BY STUART FISCHER & BRIAN FISCHER
One of the most common images of living in Florida is that of a tranquil lake teeming with fish, birds dotting the view and beautiful native foliage along the shoreline.
It certainly makes for an enviable lifestyle. But just as important is the value waterfront living brings to residents and community associations. Make no mistake that these properties are at a premium since there is limited availability. It is certainly reflected by the price. One study reports that the national median price for a waterfront single-family home is more than $370,000. A “dry” single-family home is $170,000.
Home buyers are willing to pay a premium for this amenity, just as they are willing to pay for access to clubhouses, golf courses and swimming pools. The key issue is that all amenities must be maintained in such a way as to improve property values and satisfy the lifestyles of homeowners.
This is true whether it’s re-surfacing a swimming pool, replacing a clubhouse roof or caring for the lakes and waterways within a community. Years of neglect can result in huge costs for associations. Consequently, boards must regard waterways and lakes as assets that need to be maintained and monitored so they meet community and environmental standards. Board members must also recognize that just like a swimming pool, lakes are centers of recreation, providing opportunities for boating, fishing and photography.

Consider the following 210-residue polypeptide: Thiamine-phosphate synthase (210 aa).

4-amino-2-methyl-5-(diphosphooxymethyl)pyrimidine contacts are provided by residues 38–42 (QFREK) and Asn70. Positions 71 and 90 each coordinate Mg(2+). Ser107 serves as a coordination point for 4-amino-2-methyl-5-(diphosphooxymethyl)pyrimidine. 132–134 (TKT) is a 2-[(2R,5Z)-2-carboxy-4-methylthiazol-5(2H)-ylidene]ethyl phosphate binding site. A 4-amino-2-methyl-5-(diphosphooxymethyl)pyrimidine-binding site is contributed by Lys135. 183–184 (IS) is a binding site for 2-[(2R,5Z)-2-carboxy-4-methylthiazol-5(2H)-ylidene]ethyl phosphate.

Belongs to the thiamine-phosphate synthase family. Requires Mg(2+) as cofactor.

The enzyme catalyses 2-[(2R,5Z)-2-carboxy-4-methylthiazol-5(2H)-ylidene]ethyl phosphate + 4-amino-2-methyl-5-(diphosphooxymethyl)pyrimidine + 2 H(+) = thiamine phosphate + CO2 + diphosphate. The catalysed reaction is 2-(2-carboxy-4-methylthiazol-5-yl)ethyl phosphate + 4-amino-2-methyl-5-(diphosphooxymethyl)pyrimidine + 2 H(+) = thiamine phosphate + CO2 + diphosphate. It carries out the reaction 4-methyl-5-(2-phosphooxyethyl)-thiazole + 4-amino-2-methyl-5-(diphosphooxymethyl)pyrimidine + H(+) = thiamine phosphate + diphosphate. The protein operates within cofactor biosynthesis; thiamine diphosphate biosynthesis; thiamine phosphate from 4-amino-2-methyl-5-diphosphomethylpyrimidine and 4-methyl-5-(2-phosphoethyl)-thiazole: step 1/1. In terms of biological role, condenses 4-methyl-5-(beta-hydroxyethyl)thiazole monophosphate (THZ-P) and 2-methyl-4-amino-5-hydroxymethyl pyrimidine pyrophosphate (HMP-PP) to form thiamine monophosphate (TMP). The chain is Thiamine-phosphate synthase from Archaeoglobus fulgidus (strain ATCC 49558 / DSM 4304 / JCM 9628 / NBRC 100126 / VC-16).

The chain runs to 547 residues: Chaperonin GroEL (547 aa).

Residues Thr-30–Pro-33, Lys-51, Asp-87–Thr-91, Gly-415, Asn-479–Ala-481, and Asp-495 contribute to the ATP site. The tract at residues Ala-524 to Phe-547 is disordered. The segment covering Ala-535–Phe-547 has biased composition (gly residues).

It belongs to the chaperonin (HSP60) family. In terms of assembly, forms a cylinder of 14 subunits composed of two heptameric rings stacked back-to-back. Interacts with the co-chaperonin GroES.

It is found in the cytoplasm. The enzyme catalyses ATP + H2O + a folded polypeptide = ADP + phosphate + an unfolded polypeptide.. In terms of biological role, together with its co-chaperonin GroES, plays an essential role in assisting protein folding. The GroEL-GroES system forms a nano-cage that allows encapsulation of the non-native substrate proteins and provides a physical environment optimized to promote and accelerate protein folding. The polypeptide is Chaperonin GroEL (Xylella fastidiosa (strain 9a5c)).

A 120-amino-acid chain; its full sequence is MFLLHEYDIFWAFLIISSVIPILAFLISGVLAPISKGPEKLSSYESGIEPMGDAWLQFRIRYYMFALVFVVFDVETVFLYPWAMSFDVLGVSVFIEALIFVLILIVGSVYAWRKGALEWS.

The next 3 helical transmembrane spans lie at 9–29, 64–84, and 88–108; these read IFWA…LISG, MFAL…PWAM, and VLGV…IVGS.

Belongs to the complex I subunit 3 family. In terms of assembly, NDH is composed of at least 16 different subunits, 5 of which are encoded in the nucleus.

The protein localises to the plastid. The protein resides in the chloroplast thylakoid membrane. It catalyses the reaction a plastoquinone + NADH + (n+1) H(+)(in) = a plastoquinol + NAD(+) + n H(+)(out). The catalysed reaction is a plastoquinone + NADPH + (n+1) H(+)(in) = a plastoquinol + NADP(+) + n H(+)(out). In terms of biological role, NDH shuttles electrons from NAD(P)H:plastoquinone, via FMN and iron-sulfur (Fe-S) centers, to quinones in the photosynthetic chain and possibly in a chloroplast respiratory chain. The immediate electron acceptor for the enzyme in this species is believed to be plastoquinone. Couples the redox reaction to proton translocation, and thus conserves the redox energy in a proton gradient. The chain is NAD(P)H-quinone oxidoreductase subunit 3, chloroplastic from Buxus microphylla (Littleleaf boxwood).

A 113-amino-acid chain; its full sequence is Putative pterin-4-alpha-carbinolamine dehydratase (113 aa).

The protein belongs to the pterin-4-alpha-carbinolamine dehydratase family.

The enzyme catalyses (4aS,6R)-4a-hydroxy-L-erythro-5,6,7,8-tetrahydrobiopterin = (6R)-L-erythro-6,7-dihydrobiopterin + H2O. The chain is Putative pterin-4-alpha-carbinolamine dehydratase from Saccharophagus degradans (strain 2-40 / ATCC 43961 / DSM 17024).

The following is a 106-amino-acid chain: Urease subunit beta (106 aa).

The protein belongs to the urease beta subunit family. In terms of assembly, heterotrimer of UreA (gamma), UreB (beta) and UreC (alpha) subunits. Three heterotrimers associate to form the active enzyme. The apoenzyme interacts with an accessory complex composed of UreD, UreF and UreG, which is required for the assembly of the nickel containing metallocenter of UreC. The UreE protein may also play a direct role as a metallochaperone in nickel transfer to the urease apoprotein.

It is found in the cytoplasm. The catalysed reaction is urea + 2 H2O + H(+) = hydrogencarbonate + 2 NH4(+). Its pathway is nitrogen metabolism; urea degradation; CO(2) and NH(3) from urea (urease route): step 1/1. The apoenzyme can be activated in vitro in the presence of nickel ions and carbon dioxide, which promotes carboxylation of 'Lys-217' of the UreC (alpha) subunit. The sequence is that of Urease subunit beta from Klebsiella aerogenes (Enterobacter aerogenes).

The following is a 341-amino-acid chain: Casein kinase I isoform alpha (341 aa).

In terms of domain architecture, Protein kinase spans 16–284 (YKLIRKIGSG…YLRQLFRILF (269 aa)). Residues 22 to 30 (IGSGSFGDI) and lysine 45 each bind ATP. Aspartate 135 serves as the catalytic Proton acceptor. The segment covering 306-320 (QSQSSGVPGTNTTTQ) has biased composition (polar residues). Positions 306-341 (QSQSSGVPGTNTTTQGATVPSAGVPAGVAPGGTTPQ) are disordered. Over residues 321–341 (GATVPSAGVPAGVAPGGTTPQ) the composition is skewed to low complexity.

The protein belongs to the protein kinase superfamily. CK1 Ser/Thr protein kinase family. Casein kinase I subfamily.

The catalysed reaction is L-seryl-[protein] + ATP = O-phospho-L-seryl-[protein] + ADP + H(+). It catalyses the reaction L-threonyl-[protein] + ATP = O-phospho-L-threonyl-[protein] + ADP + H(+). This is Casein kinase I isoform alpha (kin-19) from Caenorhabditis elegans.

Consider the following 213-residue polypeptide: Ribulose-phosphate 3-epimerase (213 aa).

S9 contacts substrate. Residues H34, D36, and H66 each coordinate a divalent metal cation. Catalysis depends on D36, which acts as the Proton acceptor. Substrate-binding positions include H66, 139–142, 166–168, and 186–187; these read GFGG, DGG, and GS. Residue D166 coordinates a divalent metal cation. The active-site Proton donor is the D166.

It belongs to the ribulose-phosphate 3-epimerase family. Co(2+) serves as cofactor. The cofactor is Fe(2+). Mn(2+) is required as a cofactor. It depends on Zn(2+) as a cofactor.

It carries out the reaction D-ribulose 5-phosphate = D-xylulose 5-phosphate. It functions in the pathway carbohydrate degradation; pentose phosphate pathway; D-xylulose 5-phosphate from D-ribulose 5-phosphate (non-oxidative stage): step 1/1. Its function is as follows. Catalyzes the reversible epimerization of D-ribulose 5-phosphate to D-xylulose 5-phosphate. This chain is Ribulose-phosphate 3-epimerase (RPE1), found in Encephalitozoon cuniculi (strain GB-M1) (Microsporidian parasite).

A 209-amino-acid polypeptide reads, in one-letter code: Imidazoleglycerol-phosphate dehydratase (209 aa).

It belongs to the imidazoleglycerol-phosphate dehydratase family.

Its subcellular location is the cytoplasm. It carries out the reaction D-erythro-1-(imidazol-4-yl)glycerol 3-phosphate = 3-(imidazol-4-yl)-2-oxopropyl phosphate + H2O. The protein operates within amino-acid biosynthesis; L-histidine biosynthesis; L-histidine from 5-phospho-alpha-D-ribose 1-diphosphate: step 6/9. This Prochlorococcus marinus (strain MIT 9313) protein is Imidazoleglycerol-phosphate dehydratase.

All of that said, there are certain issues that board members must be aware of regarding lakes as they strive to govern their association communities efficiently.
Retention Ponds: The vast majority of lakes in Florida weren’t actually in existence before a developer began preparing a property for construction. Lakes are created as “retention” areas that allow heavy amounts of rain to flow into these lakes to prevent flooding. They are typically very shallow, ranging in depth from four to 15 feet. In addition, with the creation of these retention ponds comes the creation of waterfront lots that adds to the value of the home and the perception of quality for the community.
Like Maintaining A Fish Tank: Since these lakes are artificially created, boards should realize that caring for them is much like maintaining a fish tank. An ecological balance must be maintained through a variety of measures resulting in healthy water, a safe environment for wildlife, appropriate vegetation, and the elimination of damaging algae, to name a few.
Fountains Aren’t Just For Looks: Many of us drive through communities and certainly notice large fountains spraying plumes of water. At night they are frequently highlighted by colored lights. Pretty. But they are much more than ornamental features. They are an important part of creating a sound and healthy environment by providing aeration and a healthy place for fish to multiply and thrive . In addition, fish are important as they can eliminate and control midge and mosquito population. Part of maintaining a lake is stocking it with these types of fish. No different than placing a snail in a fish tank to clear surfaces.